Bipolar disorder affects millions of people in the U.S.; it’s estimated that nearly 6 million adults live with it, but unfortunately diagnosing bipolar disorder in children is much more tricky. This is due in part to the fact that children and teens often undergo rapid emotional changes and mood swings as a general part of their development, making it difficult to tell the difference between normal behavior and something that should be looked at as a possible disorder.
Joined with the fact that many children and teens are diagnosed with ADHD--or Attention Deficit Hyperactivity Disorder--and that ADHD symptoms often mimic those of bipolar disorder, it can be hard to correctly diagnose a young person.
The main differences are that bipolar disorder affects mood, while ADHD targets behavior and language. Bipolar disorder tends to show symptoms in episodes. ADHD, on the other hand, causes behavior changes that are constant. There are similar symptoms as well, though, including being easily irritated, having issues with speech, restlessness (including at night) and becoming defiant of authority.
Bipolar disorder can manifest different symptoms depending on how old the individual is. In younger people, the disorder will usually show itself either in a manic way or a depressive way. Mania occurs when the individual becomes overly obsessed with one thing. It can cause elation or silly behavior, and even cause those under its spell to go for days with no adequate sleep or rest. They also may begin talking nonstop--particularly about their obsession--or show a disregard for their own personal safety.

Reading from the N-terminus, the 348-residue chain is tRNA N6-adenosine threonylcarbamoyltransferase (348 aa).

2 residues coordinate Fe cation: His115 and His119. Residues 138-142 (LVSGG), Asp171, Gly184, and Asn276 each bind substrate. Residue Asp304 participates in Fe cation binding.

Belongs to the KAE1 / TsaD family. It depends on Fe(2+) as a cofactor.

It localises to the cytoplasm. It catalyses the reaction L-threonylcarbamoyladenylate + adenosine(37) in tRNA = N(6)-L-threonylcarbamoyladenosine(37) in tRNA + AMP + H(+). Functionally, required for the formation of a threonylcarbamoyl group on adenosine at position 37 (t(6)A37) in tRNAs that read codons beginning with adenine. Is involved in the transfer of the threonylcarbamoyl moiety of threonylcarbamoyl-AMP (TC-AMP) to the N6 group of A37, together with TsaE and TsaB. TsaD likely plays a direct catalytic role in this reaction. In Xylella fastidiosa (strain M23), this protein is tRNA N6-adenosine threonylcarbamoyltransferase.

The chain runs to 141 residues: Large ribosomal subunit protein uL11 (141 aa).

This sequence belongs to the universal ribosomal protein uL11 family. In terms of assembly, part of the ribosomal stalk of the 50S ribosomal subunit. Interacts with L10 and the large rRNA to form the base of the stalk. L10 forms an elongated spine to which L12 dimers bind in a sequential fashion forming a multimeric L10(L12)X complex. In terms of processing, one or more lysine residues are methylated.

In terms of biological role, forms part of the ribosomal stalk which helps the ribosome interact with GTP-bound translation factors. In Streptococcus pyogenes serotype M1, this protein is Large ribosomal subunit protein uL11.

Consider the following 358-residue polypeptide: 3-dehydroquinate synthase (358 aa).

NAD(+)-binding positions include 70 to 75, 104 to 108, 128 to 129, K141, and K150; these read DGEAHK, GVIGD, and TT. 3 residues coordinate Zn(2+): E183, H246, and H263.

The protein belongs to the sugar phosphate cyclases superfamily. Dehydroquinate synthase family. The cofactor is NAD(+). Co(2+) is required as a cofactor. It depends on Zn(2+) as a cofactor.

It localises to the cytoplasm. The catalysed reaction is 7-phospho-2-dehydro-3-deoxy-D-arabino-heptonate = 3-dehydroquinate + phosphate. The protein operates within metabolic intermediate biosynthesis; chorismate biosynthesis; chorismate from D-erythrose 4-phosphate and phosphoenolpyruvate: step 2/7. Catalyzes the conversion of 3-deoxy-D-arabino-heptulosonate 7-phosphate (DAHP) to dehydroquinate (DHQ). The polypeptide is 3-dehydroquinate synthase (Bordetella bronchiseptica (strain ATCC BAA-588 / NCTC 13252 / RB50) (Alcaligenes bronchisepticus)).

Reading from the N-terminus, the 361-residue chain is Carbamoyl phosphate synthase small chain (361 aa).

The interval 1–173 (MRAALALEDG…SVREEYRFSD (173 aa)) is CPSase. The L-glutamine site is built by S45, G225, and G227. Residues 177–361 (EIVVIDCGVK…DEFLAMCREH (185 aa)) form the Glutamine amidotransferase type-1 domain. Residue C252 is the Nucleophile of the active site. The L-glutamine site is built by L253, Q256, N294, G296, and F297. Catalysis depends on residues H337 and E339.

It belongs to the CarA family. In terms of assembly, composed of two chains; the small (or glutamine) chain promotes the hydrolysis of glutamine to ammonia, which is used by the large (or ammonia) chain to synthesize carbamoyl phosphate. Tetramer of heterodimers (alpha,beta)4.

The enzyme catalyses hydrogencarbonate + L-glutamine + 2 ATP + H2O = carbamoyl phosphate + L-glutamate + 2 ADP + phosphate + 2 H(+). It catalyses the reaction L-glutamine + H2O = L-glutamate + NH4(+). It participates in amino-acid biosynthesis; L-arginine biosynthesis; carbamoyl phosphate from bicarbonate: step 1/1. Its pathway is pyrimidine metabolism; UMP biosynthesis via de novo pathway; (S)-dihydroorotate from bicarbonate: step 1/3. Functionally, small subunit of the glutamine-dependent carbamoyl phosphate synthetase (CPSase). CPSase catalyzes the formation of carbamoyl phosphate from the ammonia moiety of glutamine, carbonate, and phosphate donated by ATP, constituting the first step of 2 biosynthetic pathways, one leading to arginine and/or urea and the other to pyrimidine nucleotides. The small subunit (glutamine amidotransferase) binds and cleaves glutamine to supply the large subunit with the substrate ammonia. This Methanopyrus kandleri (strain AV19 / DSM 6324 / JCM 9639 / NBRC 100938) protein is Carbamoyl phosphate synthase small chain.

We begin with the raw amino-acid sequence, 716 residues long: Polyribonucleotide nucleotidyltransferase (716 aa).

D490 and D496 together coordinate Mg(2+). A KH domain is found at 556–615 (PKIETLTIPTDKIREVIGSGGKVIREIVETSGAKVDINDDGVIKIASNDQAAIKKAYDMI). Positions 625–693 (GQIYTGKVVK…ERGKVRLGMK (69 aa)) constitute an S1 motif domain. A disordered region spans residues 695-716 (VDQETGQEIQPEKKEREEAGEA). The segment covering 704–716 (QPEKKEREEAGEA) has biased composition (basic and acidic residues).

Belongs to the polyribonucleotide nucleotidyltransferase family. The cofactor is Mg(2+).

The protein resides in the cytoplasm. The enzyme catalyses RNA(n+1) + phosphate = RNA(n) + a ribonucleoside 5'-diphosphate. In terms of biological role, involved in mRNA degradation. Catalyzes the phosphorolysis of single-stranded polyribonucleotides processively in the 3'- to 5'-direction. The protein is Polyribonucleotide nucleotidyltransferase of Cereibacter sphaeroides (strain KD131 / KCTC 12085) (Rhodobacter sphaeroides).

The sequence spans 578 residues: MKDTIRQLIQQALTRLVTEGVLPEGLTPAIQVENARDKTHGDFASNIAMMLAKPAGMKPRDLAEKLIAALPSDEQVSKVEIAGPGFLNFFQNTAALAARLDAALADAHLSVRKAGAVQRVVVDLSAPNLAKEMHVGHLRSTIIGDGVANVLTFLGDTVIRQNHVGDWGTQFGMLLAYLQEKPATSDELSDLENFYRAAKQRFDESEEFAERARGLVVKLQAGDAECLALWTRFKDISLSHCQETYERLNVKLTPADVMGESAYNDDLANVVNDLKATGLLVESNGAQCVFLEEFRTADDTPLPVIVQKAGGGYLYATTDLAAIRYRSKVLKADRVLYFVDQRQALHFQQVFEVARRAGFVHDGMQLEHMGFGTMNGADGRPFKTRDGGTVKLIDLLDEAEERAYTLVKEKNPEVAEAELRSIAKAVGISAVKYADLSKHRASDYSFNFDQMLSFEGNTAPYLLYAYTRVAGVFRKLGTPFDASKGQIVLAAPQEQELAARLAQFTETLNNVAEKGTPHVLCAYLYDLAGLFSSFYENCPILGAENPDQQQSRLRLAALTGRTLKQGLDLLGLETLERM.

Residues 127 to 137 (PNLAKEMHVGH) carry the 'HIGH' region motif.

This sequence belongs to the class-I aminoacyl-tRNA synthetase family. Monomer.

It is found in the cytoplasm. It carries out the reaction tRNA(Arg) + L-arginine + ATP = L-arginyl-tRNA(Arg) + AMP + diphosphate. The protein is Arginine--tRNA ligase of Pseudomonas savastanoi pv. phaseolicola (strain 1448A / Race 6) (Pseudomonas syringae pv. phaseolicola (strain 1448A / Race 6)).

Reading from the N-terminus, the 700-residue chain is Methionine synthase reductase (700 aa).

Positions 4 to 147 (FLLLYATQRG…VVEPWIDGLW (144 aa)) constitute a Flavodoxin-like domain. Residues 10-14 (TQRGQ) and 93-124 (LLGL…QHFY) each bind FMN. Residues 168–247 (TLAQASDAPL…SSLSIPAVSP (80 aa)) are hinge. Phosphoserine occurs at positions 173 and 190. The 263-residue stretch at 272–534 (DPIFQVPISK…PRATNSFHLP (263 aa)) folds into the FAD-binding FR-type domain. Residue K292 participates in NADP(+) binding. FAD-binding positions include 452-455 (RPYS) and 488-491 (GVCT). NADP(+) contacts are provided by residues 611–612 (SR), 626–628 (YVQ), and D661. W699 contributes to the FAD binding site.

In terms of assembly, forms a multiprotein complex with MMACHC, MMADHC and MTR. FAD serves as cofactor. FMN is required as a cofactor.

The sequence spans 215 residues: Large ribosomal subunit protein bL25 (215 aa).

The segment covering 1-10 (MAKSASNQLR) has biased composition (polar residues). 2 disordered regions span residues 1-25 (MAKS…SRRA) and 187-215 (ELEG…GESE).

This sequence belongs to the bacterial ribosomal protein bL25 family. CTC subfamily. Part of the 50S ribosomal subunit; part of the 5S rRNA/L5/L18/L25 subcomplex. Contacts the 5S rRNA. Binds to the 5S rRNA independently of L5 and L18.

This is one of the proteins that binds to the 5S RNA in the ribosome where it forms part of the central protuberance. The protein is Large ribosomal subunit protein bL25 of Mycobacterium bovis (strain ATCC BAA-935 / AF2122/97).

Depressive symptoms can include a loss of sleep or sleeping too much, a decline in physical activity or in doing things that once brought joy, changes in appetite, feelings of hopelessness or worthlessness, and even suicidal thoughts. It’s extremely important to keep communication open with individuals who suffer from bipolar disorder and to seek a doctor’s opinion on a diagnosis so that treatment can begin.
Treatment can include medication, therapy, or a combination of the two, and sometimes it’s helpful for people living with bipolar disorder to have a pet. Service animals can be extremely beneficial and can help control anxiety and lift moods.
ADHD exhibits itself in a few ways. Symptoms may include difficulty sitting still, trouble completing tasks, and a general lack of focus. Similar to bipolar disorder, it can also affect a person’s emotional state. Children with ADHD may have issues controlling their emotions, often having outbursts when they become too overwhelmed. There may be a struggle when it comes to socializing with others, as well: a child with ADHD might interject while someone else is talking or have trouble taking turns in class.